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Cultural Tips 

  • Tanzania is a beautiful country and you’ll often find yourself reaching for your camera to snap photos. However, you must always ask before taking a photo of someone, as it is very rude not to in Tanzanian culture. Some ethnic groups also believe that a piece of their soul is stolen when a photo is taken of them
  • In Tanzanian culture, the right hand is considered clean and therefore used for eating, greeting people and giving and receiving objects. The left hand is considered dirty and is used for bathroom activities. When you are greeting a local in Tanzania, make sure you only extend your right hand for a handshake.
  • If you’re travelling to Tanzania with your partner, remember that public displays of affection are deeply frowned upon. While you may spot locals holding hands in the street, this is just a sign of friendship, and it is still disapproved of for people of different genders. Hugging, kissing and holding hands is something that should be done only in private in Tanzania, and especially the island of Zanzibar, which is home to a largely conservative Muslim population.
  • The above is especially true for homosexual relationships – homosexuality is illegal in Tanzania
  • Most Tanzanians believe their elders to be much wiser with a wealth of knowledge, due to their many years on earth. Elders are treated with extremely high levels of respect and it’s a huge cultural offence to question their opinions or be discourteous in their presence. You should always say “shikamo” to anyone older than you, meaning “I hold your feet”. In response, you’ll likely hear “marhaba”, which means “You are welcome to do so” or “I accept your respect”.
  • Tanzania, including the island of Zanzibar, is a deeply conservative country. Wearing revealing clothing is disrespectful and it’s always best to dress modestly. Traditionally, women wear long skirts, but it’s fine for visitors to wear trousers or jeans that aren’t too form-fitting. Always keep your chest, midriff and thighs covered. When in Zanzibar, you should never wear swimwear or skimpy clothing away from the beach. As soon as you leave the beach, both men and women must cover up in modest clothing. 

Credit Cards
In some big hotels, credit cards are accepted, but it is still not very common in Tanzania

Charges are normally around 3% to 6%. Don’t use credit cards as your primary method of paying.

ATM machines & Banks
The Tanzanian shilling (TZS) trades against most international currencies at a favourable rate. There’s no need to bring large amounts of hard currency cash or to buy shillings in advance. Major international credit/debit cards (for instance Master and Visa) can be used to draw local currency at 24-hour ATMs in most cities and beach resorts, but not in national parks and other safari destinations). Many vendors do not accept cards, however, so it’s a good idea to carry a few hundred dollars worth of hard currency cash as a fallback.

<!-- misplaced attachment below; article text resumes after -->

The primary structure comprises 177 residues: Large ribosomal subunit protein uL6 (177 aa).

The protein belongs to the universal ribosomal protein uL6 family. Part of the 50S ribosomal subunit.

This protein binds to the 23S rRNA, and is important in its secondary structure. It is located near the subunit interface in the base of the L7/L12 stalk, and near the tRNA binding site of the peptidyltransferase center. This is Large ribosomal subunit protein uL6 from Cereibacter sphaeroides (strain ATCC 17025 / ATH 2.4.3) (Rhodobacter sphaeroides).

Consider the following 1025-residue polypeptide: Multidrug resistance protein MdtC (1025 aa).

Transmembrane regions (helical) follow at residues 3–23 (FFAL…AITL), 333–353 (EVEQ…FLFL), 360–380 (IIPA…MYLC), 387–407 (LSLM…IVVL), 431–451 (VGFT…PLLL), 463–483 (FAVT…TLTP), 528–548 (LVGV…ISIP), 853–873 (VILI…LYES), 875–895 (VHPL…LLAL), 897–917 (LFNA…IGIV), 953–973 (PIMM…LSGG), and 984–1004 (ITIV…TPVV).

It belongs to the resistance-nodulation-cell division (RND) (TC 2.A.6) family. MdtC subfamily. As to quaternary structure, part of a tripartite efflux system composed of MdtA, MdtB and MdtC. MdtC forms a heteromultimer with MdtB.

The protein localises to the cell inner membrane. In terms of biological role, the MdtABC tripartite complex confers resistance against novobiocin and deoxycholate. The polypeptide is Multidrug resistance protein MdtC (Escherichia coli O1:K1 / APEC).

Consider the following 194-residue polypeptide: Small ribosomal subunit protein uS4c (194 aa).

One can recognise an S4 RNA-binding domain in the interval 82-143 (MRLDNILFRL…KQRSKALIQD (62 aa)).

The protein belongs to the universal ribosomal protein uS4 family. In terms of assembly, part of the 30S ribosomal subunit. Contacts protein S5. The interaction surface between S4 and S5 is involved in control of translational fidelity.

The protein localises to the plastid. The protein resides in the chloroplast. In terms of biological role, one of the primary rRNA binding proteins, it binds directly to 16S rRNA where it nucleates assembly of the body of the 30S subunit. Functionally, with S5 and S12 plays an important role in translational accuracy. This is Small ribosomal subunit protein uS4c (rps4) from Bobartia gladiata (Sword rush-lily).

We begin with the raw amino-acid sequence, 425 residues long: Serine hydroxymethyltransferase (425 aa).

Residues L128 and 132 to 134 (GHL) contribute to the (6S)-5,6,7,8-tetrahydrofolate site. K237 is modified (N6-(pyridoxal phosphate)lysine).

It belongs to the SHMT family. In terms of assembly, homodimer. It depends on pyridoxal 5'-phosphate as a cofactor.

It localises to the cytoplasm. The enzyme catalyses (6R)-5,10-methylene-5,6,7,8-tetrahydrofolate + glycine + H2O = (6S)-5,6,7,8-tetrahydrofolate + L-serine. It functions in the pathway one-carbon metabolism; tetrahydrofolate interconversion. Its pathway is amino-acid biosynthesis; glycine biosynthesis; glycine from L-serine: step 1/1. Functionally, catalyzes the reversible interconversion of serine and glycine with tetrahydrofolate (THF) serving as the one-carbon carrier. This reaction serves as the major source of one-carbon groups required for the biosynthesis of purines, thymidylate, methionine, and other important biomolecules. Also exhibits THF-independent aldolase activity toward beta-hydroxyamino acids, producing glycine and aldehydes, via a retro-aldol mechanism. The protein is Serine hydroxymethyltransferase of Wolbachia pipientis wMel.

Tipping is very important and culturally accepted, however, it always remains voluntary. The tip is accepted in both local currency Shillings and US dollars. 

Driver guide: Tipping in Tanzania is like the USA system. Tips for drivers are not included in the safari cost. We suggest at least $10-$15 US per person (client) per day. If the service is good give more, if not adjust your tip accordingly. Generally, tips are given at the end of the safari after unpacking the 4WD.

Transfer Driver: $5-10 per group for drivers doing airport or mountain transfers.
Porter/waiters: $2-$5 US per group upon checking in and while checking out.

Charging electronic devices
You can charge your cameras, phones and other electric items in most accommodations. If you bring more than a couple of chargeable items you might consider bringing an extension with extra outlets since the amount of outlets is often limited. We advise bringing extra batteries for your camera since many lodges generate power with solar or generators and power cuts might occur. Solar-generated lodges will often only have power available in the rooms at certain hours of the day, but you can always use the charging ports in the main lodge area.


To get access to the internet on your phone, you can buy internet bundles via a local SIM card by using pre-paid airtime. The procedure of getting the SIM card is as described above (“Phone Network Providers”), and your guide can assist you. Using the internet on your phone is relatively cheap and fast, with speed depending on your location.

In a lot of lodges, WIFI is provided, however, the speed will not be what you are used to at home and the lodges are often remote and do not get a reliable signal. If you don’t want to use this opportunity to complete disconnect, we advise that you get a local SIM with a data bundle or wireless internet stick as mentioned above.


  • Good to take passports with you as you will sometimes be asked for them on arrival at lodges. Be prepared to also fill out hotel registration forms-especially at the big commercial lodges.
  • When you check into your lodge, ask the receptionist to organize a staff member to spray your room for mosquitoes whilst you are at dinner. All lodges either do it already or can do it for you on request.

Packing List

  • Take your own toilet paper as many public toilets don’t have any.
  • Good quality sunglasses; if you wear contact lenses,
  • Sun hat
  • Small torch /headlamp
  • Good binoculars
  • Camera with a zoom lens
  • Waterproof/dustproof bags to cover your cameras
  • Swimsuit as some of the lodges have swimming pools
  • A small daypack to keep with you in the car during the day
  • Insect repellent
  • Sunscreen, moisturiser and lip balm
  • Basic first aid kit.
  • Clothing should be lightweight, loose-fitting and of “breathable” fabrics, such as cotton.TZ
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